Quarantine Habits Are Hard to Break


By Gianna Montalbano, Staff Writer

Due to the Covid pandemic social distancing guidelines, people have taken up old or new hobbies to pass the time while they are stuck at home. Living in quarantine for months has given all ages a rare chance to find what they really enjoy spending their time. People around the world are finding things to do and finally getting a break to relax or hang out with family.  Its no different for students and teachers at WHHS who are also spending this newly found free time productively.  

“I bought the diamond painting off of Amazon and I do puzzles in my free time. Obviously watched Netflix, played with my cats, and went on drives just to get out of the house. I also went on walks around the neighborhood,” says Jessica Smith, a 10th grader.

Other students have turned to fitness including John Syyvertsen, a sophomore who said he has “… been exercising like lifting weights and I’ve been getting into fishing recently.”

“ I guess color guard from when I joined last year for the winter show and now I’m in the marching band. I also like singing at home or when I’m alone” said Ryan Newman, a sophomore. 

“The two things that I have been doing are: working on remodeling projects at my house, and spending time on my collector cars. I have a few of them, so something always needs to be fixed or polished. Then I can take them out to a car show or just go for a drive,” says Steve Hopper, the auto teacher at WHHS.

“I am spending more time cooking and organizing my house. I am trying new recipes, and my family is very happy with the variety of the meals that I am cooking” says Dulce Lopez, the Spanish ll teacher. 

“My wife and I have a one-year-old running around the house so we have our hands full but we were incredibly fortunate enough to spend so much time with her and be there for her to achieve some really cool milestones that ordinarily with work and my wife and I working 2nd jobs usually would have been something that would have been missed.  So spending time with our daughter was tremendous.  I took up some reading as well, well let me be more specific, audiobooks.  These things are the best! Would go for a walk and listen to a few chapters, listen in the car while driving.  Atomic Habits by James Clear was a book that I really enjoyed.” said Brian Gelalia, one of the Driver’s Ed teachers.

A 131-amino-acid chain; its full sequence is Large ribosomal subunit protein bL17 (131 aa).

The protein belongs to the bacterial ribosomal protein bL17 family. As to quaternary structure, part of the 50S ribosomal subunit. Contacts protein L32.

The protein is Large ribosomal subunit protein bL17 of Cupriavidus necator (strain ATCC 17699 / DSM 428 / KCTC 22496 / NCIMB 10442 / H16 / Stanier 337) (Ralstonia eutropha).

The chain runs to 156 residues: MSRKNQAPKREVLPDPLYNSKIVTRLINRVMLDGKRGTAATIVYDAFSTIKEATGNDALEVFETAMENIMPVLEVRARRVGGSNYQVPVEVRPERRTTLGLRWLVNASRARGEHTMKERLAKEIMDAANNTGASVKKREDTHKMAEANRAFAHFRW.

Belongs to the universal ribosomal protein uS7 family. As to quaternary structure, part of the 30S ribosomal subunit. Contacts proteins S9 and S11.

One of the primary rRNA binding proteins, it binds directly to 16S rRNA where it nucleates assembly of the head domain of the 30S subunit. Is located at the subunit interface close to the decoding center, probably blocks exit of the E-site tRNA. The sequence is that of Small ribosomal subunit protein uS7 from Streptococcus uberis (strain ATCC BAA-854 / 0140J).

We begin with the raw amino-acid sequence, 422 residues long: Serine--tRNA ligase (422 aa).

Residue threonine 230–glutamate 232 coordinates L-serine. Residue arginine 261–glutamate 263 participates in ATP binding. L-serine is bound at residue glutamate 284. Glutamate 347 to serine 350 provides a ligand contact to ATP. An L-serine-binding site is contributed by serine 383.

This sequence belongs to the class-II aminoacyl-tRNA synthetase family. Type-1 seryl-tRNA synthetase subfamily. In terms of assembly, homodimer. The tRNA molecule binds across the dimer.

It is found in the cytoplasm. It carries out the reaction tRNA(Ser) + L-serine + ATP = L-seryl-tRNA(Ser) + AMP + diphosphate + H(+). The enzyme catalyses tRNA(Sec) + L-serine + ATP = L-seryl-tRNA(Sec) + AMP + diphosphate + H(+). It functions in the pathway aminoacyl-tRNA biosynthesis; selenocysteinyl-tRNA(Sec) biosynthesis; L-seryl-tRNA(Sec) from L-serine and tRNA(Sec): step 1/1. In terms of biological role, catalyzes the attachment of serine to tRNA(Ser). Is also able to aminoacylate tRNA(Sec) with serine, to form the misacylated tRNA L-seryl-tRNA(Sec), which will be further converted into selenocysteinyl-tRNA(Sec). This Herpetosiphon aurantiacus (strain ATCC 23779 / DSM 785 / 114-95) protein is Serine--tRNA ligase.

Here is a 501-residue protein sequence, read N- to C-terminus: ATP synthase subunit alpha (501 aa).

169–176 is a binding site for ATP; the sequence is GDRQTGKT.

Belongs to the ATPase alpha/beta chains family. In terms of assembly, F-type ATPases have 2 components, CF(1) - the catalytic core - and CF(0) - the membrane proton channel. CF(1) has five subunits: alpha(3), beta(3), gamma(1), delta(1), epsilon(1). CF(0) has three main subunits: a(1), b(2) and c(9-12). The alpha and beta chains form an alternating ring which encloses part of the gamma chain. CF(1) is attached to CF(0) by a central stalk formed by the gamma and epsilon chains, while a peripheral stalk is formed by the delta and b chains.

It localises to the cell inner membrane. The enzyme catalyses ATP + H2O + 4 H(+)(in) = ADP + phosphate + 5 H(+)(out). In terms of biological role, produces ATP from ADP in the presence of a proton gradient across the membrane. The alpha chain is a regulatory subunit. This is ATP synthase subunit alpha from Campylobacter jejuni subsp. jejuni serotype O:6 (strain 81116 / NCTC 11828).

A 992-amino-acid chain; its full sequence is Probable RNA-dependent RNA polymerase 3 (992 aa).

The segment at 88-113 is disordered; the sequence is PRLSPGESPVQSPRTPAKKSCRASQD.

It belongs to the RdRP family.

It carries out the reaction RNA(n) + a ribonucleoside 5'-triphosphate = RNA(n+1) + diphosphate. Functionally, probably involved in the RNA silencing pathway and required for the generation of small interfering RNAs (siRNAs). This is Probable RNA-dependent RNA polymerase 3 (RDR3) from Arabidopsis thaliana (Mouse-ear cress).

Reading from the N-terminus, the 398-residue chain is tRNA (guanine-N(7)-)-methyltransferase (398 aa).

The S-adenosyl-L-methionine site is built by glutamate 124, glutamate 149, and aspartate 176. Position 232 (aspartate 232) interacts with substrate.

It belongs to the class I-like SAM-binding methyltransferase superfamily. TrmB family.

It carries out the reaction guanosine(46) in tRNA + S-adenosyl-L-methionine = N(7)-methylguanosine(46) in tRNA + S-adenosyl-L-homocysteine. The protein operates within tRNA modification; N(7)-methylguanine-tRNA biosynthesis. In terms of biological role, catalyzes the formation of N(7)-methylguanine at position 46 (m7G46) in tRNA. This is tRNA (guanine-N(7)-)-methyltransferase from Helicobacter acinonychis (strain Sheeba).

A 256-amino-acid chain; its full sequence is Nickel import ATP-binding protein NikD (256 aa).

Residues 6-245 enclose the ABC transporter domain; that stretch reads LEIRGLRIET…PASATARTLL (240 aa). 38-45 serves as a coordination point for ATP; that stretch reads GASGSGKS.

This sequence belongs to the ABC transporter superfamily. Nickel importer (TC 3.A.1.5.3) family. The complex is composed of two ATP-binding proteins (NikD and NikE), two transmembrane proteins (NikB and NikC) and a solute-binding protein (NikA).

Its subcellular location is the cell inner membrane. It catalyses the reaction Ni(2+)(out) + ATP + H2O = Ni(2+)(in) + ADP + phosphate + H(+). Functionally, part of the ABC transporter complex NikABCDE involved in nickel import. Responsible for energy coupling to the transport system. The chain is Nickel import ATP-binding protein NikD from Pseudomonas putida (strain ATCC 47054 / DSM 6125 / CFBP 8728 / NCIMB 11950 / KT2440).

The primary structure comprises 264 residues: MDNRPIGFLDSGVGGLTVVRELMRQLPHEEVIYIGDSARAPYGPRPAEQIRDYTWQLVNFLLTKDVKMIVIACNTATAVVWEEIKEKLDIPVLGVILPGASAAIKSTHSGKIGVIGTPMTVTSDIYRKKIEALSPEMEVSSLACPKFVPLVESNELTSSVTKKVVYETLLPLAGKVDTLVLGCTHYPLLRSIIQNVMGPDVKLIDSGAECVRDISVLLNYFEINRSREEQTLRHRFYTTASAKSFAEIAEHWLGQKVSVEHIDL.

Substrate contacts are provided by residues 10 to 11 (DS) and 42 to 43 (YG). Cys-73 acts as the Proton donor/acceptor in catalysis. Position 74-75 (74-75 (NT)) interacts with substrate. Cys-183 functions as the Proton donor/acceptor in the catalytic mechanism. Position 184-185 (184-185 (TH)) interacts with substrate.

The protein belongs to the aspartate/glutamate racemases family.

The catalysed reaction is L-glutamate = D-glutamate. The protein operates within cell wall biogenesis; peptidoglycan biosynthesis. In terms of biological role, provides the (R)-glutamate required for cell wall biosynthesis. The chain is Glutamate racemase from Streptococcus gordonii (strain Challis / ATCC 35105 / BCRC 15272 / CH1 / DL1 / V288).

In the world outside of WHHS, past-times are not much different.  “Mostly just drawing and scrapbooking in my free time,” said Lisa Prestipino, a sophomore at North Rockland High School. 

“I have been learning French and how to sew! Well, sewing pillows and stuff like that. I think it’s relaxing! It does make the time pass really fast, especially when listening to a podcast,” said my 21-year-old step-sister, Sarah. 

In an article, published by the journalism group Vex, titled “The Coronavirus has changed us – and it’s not all bad” , writers examine the habits their readers would like to keep once things return to “normal.” 

One of the biggest habits people responded about was reducing consumerism. Many people said they want to spend less money shopping for new material goods like gadgets and clothes. A long period of being shut in and not spending as much has led to the realization that so much of our consumer behavior is about instant gratification, not lasting happiness. 

“I think I will be more inclined to direct my consumption toward small local businesses,” said Nora Zeid, a 23-year-old illustrator and designer in the United Arab Emirates. “It breaks my heart how much they have suffered lately and how, unlike big corporations, they are less likely to survive.” 

There were other people that also noted that they plan to eat out less often at restaurants. Eating in during the lockdown has enabled them to save money, and some have discovered a taste for home-cooked meals. 

The second most response was putting less pressure on his or herself; “Quarantine has forced me to slow down in ways I haven’t since I was a kid. From high school and college, through my 20s and a master’s program, I have been on the go constantly for half my life. I always said I was one who liked to be busy, but the last two months of forced slowdown has really called on me to think about what I want my life to look like moving forward,” said one Vox reader in the US. “I’m trying to figure out what it would look like to intentionally build in space in my life to breathe, reflect, and focus on the most important aspects of life — the people around you who make it all worth it.”

There were some younger responders who said they wanted to put less career pressure on themselves because they now realize work is not what matters most in life.

Post-pandemic, the goal will be to “not fill every waking moment with a commitment of some kind,” said Patricia Murray, who lives in Savannah, Georgia. “Even retired persons, like myself, need leisure time. I seem to work as much as a volunteer as I did in paid jobs; slowing down is the biggest change I’ve made and it feels good.”